It’s easy to view corporate travel as just a cost of doing business. But it plays a vital function for every company . Depending on your industry, it’s what keeps your company moving; the sales pipeline flowing; your experts informed and certified; and your people in front of patients, customers, and partners. Travel also brings teams together, whether it’s to assess a potential acquisition, collaborate to solve a problem, or innovate. Equally important, travel management processes touch everything from regulatory practices and compliance to budgets, payroll, tax applications, business traveller safety, and value-added tax (VAT) reclaim.
The pressure’s on to make travel spend count – to get as much business value from your travel programme as possible.
This is no small task, as corporate travel spend is only getting harder to manage. Business travellers are taking over, booking their own travel using mobile apps and supplier Web sites. They are wielding more influence and bringing more demands for flexibility and control to corporate travel programmes. At the same time, new distribution channels have ushered in a new normal, fragmenting data on bookings and costs. This is making it harder for CFOs to not only understand what’s being spent, but for travel managers to know where employees are. According to the GBTA, 77% of businesses are not completely confident that their organisation can quickly and accurately locate business travellers in an emergency.
Further proof that travel management is getting more complex are results from recent GBTA study. It found that compared to five years ago, experienced travel managers spend more time on key functions today, including:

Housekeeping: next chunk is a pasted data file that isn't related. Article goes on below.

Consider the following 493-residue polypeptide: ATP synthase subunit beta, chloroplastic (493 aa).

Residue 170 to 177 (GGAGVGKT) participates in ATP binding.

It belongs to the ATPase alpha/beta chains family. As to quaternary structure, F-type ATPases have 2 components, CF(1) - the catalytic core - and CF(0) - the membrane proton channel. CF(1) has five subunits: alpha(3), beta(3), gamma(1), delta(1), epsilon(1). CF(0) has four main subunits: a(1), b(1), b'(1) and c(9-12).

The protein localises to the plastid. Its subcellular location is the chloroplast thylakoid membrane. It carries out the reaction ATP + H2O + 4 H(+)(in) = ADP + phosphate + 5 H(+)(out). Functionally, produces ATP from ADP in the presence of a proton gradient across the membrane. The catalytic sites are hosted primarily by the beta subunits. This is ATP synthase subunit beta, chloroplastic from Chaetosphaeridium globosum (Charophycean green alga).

- 66% more on data and analysis reporting
- 66% more on evaluating or implementing new technology
- 60% more on traveler safety and duty of care
- 52% more on cross-department meetings or collaboration
Travel managers play a critical role in dealing with these challenges and maximising the value of travel programmes, but this is often overlooked by management. For example, travel managers don’t just choose booking tools and enforce policies – they open the door to a new world of opportunity, from expanding into new markets to innovating with customers, suppliers, and partners around the world. They also play a key role that can bring order to travel chaos: helping choose new travel technologies. When they make the right choices, they can unify fragmented, third-party reservation and cost data; automate compliance; give employees the flexibility they want to book travel how, when, and where they want; and give finance a holistic view of travel-related spend.
So it’s a bit of a minefield out there – even for large enterprises. And navigating it will take a joint effort led primarily by finance and travel programme leaders. Together, they can choose and deploy solutions that capture and centralise travel spending and itineraries booked using both corporate booking tools and third-party apps. With all travel data connected and integrated in one place, travel managers always know where employees are, finance can get more control over costs, and both parties will have the data and insights needed to drive continuous improvement.
As CFOs and travel managers work together to evaluate travel technologies, look for intelligent solutions that can automate and integrate travel and expense management and capture and connect all travel transactions. These capabilities are the key to:
- Driving innovation into improving compliance, visibility, and cost control
- Reinventing employee experiences ahead of their expectations
- Supporting travelers wherever they are
- Integrating travel and expense processes for unified visibility and control
Want to learn more? Download the latest ebook, “Four Keys to Maximising the Strategic Business Value of Travel Programmes.”
CTA - https://www.concur.co.uk/resource-centre/ebooks/maximise-strategic-business-value-of-your-travel-programme
., 2. “Lost in Translation: Changing Landscape, Familiar Challenges,” GBTA, 2018.